Sometime in the late '70s somebody made up a sign in Latin that was the sign which Dante said was at the entrance to hell - (in Latin) Abandon All Hope Ye Who Enter Here. It was erected on FitzRandolph Gate and was there for weeks. Finally it was removed and translated. That was a pretty good goof, too.

Charles Whitin '73 Says:

2011-01-17 16:38:20

With noses presumably in their oatmeal, and their minds on JPs and theses, it took Ivy Club's esthetes many days to discover shiny, colored pasties adorning the alabaster nipples of the naked caryatids that surrounded, and still uphold the dining room ceiling. Bare breasts were, we thought, entirely inappropriate in a place where every male would stand when a woman entered the room.

Jordan Becker '82 Says:

2011-01-24 09:29:20

Gregg - How about the Antarctica Liberation Front?

Gregg Lange '70 Says:

2011-01-24 17:28:30

The suddenly-modest-after-thirty-years Mr. Becker was one of three triumphant candidates from the ALF for USG office in 1981. Their chairman candidate lost by a mere six votes. Running (away from ____?) on a platform of taking over Antarctica ("the continent of destiny"), by jihad if necessary, the group ran one chaotic council session, then resigned before anyone had time to call the dean of the college. This was the culmination of three years of ALF activity emphasizing the triviality and powerlessness of the run-of-the-mill student government functions -- or anyway, that was the interpretation of the sane people on campus, who were desperate to infer some sort of rational basis for the anarchic cabal. In a way, the ALF was the political equivalent of the randomize-the-Fine-elevator-buttons prank. I think.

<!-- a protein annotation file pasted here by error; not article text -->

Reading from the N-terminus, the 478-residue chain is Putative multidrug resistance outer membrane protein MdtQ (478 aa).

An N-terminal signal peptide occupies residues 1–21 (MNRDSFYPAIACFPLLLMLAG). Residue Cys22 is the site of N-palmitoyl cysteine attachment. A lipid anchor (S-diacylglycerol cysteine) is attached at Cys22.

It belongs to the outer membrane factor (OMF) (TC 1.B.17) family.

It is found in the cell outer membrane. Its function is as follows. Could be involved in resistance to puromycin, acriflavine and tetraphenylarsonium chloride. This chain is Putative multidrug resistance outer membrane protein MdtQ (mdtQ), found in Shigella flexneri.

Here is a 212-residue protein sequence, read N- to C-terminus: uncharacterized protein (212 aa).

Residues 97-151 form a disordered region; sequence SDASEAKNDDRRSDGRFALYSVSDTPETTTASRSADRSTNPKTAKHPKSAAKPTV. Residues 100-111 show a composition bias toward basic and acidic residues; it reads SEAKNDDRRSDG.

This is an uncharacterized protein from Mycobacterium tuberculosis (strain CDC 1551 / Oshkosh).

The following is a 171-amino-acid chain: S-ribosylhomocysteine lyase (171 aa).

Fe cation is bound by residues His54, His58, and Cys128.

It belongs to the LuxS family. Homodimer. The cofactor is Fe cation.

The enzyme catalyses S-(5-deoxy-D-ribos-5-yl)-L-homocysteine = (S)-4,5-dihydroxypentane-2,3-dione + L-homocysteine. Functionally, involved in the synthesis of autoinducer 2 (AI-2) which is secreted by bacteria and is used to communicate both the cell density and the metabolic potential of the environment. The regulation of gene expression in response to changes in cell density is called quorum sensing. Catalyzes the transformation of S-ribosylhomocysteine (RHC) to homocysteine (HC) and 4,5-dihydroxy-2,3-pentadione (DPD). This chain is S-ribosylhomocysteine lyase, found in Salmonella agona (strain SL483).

Daniel Arovas '82 Says:

2011-01-25 14:54:10

I wuz robbed.

Sandy Murdock '69 Says:

2011-02-07 09:34:17